When using these papers with your sander, it is best not to press too hard as this may produce an uneven finish that could be difficult to fix later on. Let the sander do its job and take your time to get an even finish across all surfaces. Lastly, make sure that any residue left over from finishing is thoroughly removed before applying any sealant or other substances.


In conclusion, the proper sandpaper grit for your sander depends on a few factors. The type and size of the machine you’re using, as well as the desired finish of your project should all be taken into consideration. By understanding these details, you will be able to specify the appropriate grit level and achieve a great finish!

No matter what sandpaper you choose, however, always remember to work your way up progressively through finer and finer grades until you reach the desired result. This method will keep your sander safe and will also give clean results.


What grit is best for sander?

The best grit for a sander depends on the type of project and the current condition of the surface being sanded. Coarse grits (40-80 grit) are good for removing material, while finer grits (120-240 grit) are better for finishing and smoothing.

Should I use 120 or 80 grit sandpaper?

Use 80 grit sandpaper for heavy sanding and removing material, and use 120 grit sandpaper for finer sanding and smoothing.

What is 600 grit sandpaper used for?

600 grit sandpaper is used for very fine sanding, polishing, and preparing surfaces for painting or staining.

What is 400 grit sandpaper used for?

400 grit sandpaper is used for medium-fine sanding, removing scratches, and preparing surfaces for finishing.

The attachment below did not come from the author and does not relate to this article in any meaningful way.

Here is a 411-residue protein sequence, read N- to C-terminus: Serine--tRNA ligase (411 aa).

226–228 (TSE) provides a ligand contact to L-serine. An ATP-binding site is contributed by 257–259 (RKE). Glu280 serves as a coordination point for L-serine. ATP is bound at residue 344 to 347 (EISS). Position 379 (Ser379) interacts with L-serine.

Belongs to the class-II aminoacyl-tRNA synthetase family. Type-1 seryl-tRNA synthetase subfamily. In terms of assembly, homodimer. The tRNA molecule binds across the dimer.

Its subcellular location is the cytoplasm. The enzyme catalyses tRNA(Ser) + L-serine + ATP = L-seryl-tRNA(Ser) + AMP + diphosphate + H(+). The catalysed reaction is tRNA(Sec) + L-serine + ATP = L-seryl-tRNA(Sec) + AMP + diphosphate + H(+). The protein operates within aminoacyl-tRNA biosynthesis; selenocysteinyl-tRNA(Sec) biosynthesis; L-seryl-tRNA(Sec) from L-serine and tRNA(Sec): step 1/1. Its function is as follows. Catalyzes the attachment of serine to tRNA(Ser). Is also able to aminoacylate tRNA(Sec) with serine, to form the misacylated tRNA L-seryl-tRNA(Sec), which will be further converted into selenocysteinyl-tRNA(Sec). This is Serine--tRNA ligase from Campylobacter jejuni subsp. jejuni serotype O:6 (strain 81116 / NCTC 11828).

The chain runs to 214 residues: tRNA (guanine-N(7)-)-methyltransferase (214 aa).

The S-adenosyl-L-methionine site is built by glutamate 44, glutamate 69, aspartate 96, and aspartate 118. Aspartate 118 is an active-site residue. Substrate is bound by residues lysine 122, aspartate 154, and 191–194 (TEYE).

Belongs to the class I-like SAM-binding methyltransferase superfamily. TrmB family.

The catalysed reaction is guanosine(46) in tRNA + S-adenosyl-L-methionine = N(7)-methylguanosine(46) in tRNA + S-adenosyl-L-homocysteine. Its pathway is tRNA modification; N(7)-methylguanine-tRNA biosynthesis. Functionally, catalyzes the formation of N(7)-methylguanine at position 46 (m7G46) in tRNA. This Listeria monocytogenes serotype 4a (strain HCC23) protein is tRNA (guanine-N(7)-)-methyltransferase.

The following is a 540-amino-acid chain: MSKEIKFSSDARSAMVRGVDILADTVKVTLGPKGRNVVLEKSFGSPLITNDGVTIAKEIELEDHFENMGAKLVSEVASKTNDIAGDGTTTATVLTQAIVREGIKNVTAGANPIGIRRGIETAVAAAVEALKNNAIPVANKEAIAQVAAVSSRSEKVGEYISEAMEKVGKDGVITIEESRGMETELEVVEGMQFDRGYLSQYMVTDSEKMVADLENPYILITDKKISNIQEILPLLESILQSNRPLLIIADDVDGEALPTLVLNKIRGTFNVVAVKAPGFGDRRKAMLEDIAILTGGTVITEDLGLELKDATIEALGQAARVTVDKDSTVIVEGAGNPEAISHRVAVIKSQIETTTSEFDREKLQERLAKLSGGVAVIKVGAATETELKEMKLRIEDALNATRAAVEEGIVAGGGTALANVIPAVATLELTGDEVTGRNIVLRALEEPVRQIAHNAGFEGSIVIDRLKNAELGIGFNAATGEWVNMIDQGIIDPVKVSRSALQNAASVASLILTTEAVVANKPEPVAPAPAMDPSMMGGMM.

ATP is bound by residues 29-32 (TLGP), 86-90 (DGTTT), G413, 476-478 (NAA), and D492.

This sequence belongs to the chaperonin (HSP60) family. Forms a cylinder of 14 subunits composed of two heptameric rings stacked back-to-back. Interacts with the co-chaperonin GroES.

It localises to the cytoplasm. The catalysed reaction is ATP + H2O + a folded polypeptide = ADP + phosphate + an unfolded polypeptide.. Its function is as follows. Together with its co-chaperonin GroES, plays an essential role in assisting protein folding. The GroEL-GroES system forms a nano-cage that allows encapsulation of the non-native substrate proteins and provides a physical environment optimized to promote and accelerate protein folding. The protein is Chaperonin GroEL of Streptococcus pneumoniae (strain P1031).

What is 240 grit sandpaper used for?

240 grit sandpaper is used for medium sanding, removing rust, and preparing surfaces for priming or painting.

What is 800 grit sandpaper used for?

800 grit sandpaper is used for very fine sanding, smoothing, and preparing surfaces for buffing or polishing.

What is 150-grit sandpaper used for?

150-grit sandpaper is used for moderate sanding, removing small imperfections, and preparing surfaces for painting or staining.

What is 120 grit sandpaper used for?

120 grit sandpaper is used for moderate sanding, smoothing rough surfaces, and preparing surfaces for finishing.

What is 3000 grit sandpaper used for?

3000 grit sandpaper is used for extremely fine sanding, polishing, and finishing surfaces to a high shine.

Is 40 grit finer than 80 grit?

No, 40 grit sandpaper is coarser than 80 grit sandpaper. Lower grit numbers indicate coarser abrasives, while higher numbers indicate finer abrasives.

“How to Choose the Right Sander for Your DIY Project”


What type of sander is best for DIY projects?